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House gambling bill to pari-mutuels: Drop dead

The House on Friday dropped its 83-page omnibus gambling bill for 2018, which reads like a love letter to the Seminole Tribe of Florida and a poison pen missive to nearly all the other gambling interests in the state.

Industry representatives privately admitted the legislation—overseen by Speaker-designate Jose Oliva—was a placeholder for the House to pass, getting the House and Senate into conference committee to hammer out the details, as they did last year, albeit unsuccessfully.

But they also groused the House wanted to renew a 2010 gambling deal with the Seminoles, who pay for certain exclusive rights to offer gambling in Florida, at the expense of the state’s dog and horse tracks that offer other gambling, like cardrooms. The House bill includes a new “Seminole Compact,” the deal between the Tribe and the state; the Senate version does not.

Moreover, the House directs that part of the cut of the state’s money from Seminole gambling go to education, including shoring up “persistently failing schools,” a concern of Speaker Richard Corcoran.

The House proposal also declares designated-player games offered in many pari-mutuel cardrooms to be “illegal and prohibited.” The Senate bill allows them, but says they can’t constitute more than half of games in a cardroom.

The games, a hybrid of poker and blackjack that’s been lucrative for the pari-mutuels, were at the core of a lawsuit by the Tribe against the state that settled out of court last year. The Tribe argued some designated-player games played too much like blackjack, which the state had guaranteed that the Tribe could offer exclusively in Florida.

The House bill would expressly outlaw pre-reveal machines, slot machine-style entertainment devices, most often placed in bars. A Tallahassee judge’s ruling that they’re illegal slots is under appeal.

And the House also provides for the “mandatory revocation of dormant and delinquent (gambling) permits,” allows for “discretionary revocation of certain permits” and “prohibits the issuance of new permits,” “prohibits the conversion of permits” and “prohibits the transfer or relocation of pari-mutuel permits or licenses,” according to a bill summary.

“We would love to have a long-standing, 20, 30 year certainty of what gaming looks like for Florida,” Corcoran told reporters Tuesday. “At the same time, we would like to see a contraction” of gambling, “given our make-up as a family-values state.”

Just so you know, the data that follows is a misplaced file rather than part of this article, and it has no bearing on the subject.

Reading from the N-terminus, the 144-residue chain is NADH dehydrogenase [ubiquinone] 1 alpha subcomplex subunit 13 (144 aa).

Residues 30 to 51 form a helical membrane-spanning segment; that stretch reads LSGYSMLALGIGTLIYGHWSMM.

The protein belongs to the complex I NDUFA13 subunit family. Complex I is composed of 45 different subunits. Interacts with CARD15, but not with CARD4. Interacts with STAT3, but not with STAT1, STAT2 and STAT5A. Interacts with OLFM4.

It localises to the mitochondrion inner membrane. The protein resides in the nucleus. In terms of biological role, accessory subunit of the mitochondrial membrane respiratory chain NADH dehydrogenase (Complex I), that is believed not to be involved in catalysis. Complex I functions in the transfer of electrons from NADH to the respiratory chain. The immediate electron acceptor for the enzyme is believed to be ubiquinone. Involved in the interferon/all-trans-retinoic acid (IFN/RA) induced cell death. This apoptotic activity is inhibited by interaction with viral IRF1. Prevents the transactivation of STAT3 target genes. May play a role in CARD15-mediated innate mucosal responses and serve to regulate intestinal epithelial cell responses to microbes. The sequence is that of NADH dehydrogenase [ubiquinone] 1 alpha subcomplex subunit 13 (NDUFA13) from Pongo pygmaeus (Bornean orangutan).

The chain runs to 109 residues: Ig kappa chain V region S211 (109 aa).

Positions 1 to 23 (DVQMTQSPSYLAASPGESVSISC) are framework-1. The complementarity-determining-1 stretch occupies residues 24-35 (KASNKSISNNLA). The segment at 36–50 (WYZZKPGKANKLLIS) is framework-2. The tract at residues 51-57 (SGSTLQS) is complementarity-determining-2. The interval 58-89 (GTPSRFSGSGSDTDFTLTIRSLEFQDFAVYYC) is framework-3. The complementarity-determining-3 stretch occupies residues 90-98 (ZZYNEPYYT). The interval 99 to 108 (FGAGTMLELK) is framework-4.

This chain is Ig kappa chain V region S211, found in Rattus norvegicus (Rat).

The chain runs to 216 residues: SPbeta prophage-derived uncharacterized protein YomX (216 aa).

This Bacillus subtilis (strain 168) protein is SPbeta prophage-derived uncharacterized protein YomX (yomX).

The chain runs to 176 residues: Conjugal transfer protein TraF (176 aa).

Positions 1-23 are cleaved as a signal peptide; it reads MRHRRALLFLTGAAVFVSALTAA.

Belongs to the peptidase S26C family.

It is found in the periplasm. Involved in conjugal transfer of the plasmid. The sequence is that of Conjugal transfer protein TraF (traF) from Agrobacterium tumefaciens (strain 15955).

The staff analysis for the bill, however, warns that “affected permitholders may claim that such provisions offend constitutional protections.”

On the other hand, the legislation “extends for 20 years both the Tribe’s current exclusive authorization to conduct banked games (like blackjack) statewide and the Tribe’s current exclusive authorization to conduct slot machine gaming outside of Miami-Dade and Broward Counties.”

In exchange, “the Tribe will make revenue sharing payments totaling at least $3 billion to the State during the first seven years of the 2018 Compact”—mirroring a deal Gov. Rick Scott struck with Tribal leaders in late 2015 but that lawmakers never approved.

That money would be split three ways: A third to “K-12 teacher recruitment and retention bonuses,” another third to “schools that serve students from persistently failing schools,” and the final third to “higher education institutions to recruit and retain distinguished faculty.”

A blackjack provision in the 2010 Compact has expired, but the Tribe sued, saying the state’s OK of designated-player games broke the exclusivity deal. A federal judge agreed, allowing the Seminoles to keep offering blackjack till 2030.

“Under the settlement, the Tribe agrees to continue making revenue sharing payments for a period of time (ending March 31) so long as (state gambling regulators) pursue ‘aggressive enforcement’ against the operation of banked card games by pari-mutuel facilities,” the staff analysis explains.

When asked for comment, Gary Bitner—the Tribe’s longtime spokesman—said only that “the Seminole Tribe is always open to discussion with leaders and members of the Legislature.”

The proposal will be on the agenda at the next meeting of the House Tourism and Gaming Control Subcommittee, 9 a.m. Tuesday.

Written By

Jim Rosica is the Tallahassee-based Senior Editor for Florida Politics. He previously was the Tampa Tribune’s statehouse reporter. Before that, he covered three legislative sessions in Florida for The Associated Press. Jim graduated from law school in 2009 after spending nearly a decade covering courts for the Tallahassee Democrat, including reporting on the 2000 presidential recount. He can be reached at

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